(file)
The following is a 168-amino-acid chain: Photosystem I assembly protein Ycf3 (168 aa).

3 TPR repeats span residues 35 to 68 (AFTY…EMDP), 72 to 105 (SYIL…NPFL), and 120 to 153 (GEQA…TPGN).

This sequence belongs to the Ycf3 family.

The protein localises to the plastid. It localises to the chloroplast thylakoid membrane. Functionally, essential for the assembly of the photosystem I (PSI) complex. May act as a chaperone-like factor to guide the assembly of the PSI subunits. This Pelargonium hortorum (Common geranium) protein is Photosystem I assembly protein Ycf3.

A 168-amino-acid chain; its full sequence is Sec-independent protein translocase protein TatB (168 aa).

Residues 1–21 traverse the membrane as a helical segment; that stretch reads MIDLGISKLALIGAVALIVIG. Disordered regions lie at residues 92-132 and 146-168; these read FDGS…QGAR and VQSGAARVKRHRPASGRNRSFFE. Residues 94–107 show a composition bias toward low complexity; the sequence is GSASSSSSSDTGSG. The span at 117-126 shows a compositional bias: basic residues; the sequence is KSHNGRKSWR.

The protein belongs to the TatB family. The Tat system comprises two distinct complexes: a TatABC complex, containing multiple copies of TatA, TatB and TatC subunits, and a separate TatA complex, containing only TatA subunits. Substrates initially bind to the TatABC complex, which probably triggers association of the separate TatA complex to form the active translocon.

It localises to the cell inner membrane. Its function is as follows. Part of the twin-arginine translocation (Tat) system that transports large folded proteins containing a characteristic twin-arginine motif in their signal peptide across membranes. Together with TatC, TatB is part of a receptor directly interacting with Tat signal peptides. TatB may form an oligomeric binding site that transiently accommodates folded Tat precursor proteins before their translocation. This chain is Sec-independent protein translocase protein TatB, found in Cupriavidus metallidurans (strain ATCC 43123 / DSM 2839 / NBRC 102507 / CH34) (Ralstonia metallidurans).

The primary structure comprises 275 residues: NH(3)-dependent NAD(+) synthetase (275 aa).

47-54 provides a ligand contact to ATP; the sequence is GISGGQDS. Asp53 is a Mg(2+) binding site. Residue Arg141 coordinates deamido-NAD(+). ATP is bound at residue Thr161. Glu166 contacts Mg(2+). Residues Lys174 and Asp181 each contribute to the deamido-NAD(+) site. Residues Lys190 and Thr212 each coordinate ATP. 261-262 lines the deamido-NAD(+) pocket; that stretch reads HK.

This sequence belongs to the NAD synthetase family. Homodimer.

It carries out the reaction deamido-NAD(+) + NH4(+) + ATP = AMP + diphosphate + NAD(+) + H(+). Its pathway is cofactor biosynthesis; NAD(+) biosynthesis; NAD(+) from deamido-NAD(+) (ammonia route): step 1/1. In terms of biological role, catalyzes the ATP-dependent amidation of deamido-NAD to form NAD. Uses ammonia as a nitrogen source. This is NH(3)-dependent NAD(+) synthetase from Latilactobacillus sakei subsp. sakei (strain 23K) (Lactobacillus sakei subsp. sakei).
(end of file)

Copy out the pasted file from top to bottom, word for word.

The following is a 168-amino-acid chain: Photosystem I assembly protein Ycf3 (168 aa).

3 TPR repeats span residues 35 to 68 (AFTY…EMDP), 72 to 105 (SYIL…NPFL), and 120 to 153 (GEQA…TPGN).

This sequence belongs to the Ycf3 family.

The protein localises to the plastid. It localises to the chloroplast thylakoid membrane. Functionally, essential for the assembly of the photosystem I (PSI) complex. May act as a chaperone-like factor to guide the assembly of the PSI subunits. This Pelargonium hortorum (Common geranium) protein is Photosystem I assembly protein Ycf3.

A 168-amino-acid chain; its full sequence is Sec-independent protein translocase protein TatB (168 aa).

Residues 1–21 traverse the membrane as a helical segment; that stretch reads MIDLGISKLALIGAVALIVIG. Disordered regions lie at residues 92-132 and 146-168; these read FDGS…QGAR and VQSGAARVKRHRPASGRNRSFFE. Residues 94–107 show a composition bias toward low complexity; the sequence is GSASSSSSSDTGSG. The span at 117-126 shows a compositional bias: basic residues; the sequence is KSHNGRKSWR.

The protein belongs to the TatB family. The Tat system comprises two distinct complexes: a TatABC complex, containing multiple copies of TatA, TatB and TatC subunits, and a separate TatA complex, containing only TatA subunits. Substrates initially bind to the TatABC complex, which probably triggers association of the separate TatA complex to form the active translocon.

It localises to the cell inner membrane. Its function is as follows. Part of the twin-arginine translocation (Tat) system that transports large folded proteins containing a characteristic twin-arginine motif in their signal peptide across membranes. Together with TatC, TatB is part of a receptor directly interacting with Tat signal peptides. TatB may form an oligomeric binding site that transiently accommodates folded Tat precursor proteins before their translocation. This chain is Sec-independent protein translocase protein TatB, found in Cupriavidus metallidurans (strain ATCC 43123 / DSM 2839 / NBRC 102507 / CH34) (Ralstonia metallidurans).

The primary structure comprises 275 residues: NH(3)-dependent NAD(+) synthetase (275 aa).

47-54 provides a ligand contact to ATP; the sequence is GISGGQDS. Asp53 is a Mg(2+) binding site. Residue Arg141 coordinates deamido-NAD(+). ATP is bound at residue Thr161. Glu166 contacts Mg(2+). Residues Lys174 and Asp181 each contribute to the deamido-NAD(+) site. Residues Lys190 and Thr212 each coordinate ATP. 261-262 lines the deamido-NAD(+) pocket; that stretch reads HK.

This sequence belongs to the NAD synthetase family. Homodimer.

It carries out the reaction deamido-NAD(+) + NH4(+) + ATP = AMP + diphosphate + NAD(+) + H(+). Its pathway is cofactor biosynthesis; NAD(+) biosynthesis; NAD(+) from deamido-NAD(+) (ammonia route): step 1/1. In terms of biological role, catalyzes the ATP-dependent amidation of deamido-NAD to form NAD. Uses ammonia as a nitrogen source. This is NH(3)-dependent NAD(+) synthetase from Latilactobacillus sakei subsp. sakei (strain 23K) (Lactobacillus sakei subsp. sakei).